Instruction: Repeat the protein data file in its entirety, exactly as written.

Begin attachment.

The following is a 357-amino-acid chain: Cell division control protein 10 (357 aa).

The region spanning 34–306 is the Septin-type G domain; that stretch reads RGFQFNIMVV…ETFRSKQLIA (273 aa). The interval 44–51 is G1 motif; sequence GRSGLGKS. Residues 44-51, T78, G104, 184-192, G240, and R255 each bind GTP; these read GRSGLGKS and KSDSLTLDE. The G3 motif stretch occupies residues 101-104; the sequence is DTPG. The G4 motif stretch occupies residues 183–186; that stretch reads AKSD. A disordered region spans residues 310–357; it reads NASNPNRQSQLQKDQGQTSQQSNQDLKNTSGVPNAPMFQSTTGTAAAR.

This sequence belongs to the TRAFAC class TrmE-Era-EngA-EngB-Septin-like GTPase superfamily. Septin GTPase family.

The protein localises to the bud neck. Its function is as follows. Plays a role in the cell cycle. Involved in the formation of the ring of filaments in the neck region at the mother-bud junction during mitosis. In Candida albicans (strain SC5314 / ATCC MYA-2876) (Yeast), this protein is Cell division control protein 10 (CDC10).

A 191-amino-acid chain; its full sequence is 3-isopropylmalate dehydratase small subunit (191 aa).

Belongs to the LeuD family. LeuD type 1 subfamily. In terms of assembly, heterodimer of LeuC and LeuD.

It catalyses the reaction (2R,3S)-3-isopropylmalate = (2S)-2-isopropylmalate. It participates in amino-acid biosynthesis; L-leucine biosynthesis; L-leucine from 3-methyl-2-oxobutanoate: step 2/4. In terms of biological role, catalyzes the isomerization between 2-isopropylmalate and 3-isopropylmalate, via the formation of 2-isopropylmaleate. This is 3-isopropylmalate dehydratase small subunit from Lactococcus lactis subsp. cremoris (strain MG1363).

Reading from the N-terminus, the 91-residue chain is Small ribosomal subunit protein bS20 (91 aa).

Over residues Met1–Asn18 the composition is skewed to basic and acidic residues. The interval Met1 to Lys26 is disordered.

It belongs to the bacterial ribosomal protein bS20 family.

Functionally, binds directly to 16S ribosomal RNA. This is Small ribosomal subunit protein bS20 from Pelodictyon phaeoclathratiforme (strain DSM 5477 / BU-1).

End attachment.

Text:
The following is a 357-amino-acid chain: Cell division control protein 10 (357 aa).

The region spanning 34–306 is the Septin-type G domain; that stretch reads RGFQFNIMVV…ETFRSKQLIA (273 aa). The interval 44–51 is G1 motif; sequence GRSGLGKS. Residues 44-51, T78, G104, 184-192, G240, and R255 each bind GTP; these read GRSGLGKS and KSDSLTLDE. The G3 motif stretch occupies residues 101-104; the sequence is DTPG. The G4 motif stretch occupies residues 183–186; that stretch reads AKSD. A disordered region spans residues 310–357; it reads NASNPNRQSQLQKDQGQTSQQSNQDLKNTSGVPNAPMFQSTTGTAAAR.

This sequence belongs to the TRAFAC class TrmE-Era-EngA-EngB-Septin-like GTPase superfamily. Septin GTPase family.

The protein localises to the bud neck. Its function is as follows. Plays a role in the cell cycle. Involved in the formation of the ring of filaments in the neck region at the mother-bud junction during mitosis. In Candida albicans (strain SC5314 / ATCC MYA-2876) (Yeast), this protein is Cell division control protein 10 (CDC10).

A 191-amino-acid chain; its full sequence is 3-isopropylmalate dehydratase small subunit (191 aa).

Belongs to the LeuD family. LeuD type 1 subfamily. In terms of assembly, heterodimer of LeuC and LeuD.

It catalyses the reaction (2R,3S)-3-isopropylmalate = (2S)-2-isopropylmalate. It participates in amino-acid biosynthesis; L-leucine biosynthesis; L-leucine from 3-methyl-2-oxobutanoate: step 2/4. In terms of biological role, catalyzes the isomerization between 2-isopropylmalate and 3-isopropylmalate, via the formation of 2-isopropylmaleate. This is 3-isopropylmalate dehydratase small subunit from Lactococcus lactis subsp. cremoris (strain MG1363).

Reading from the N-terminus, the 91-residue chain is Small ribosomal subunit protein bS20 (91 aa).

Over residues Met1–Asn18 the composition is skewed to basic and acidic residues. The interval Met1 to Lys26 is disordered.

It belongs to the bacterial ribosomal protein bS20 family.

Functionally, binds directly to 16S ribosomal RNA. This is Small ribosomal subunit protein bS20 from Pelodictyon phaeoclathratiforme (strain DSM 5477 / BU-1).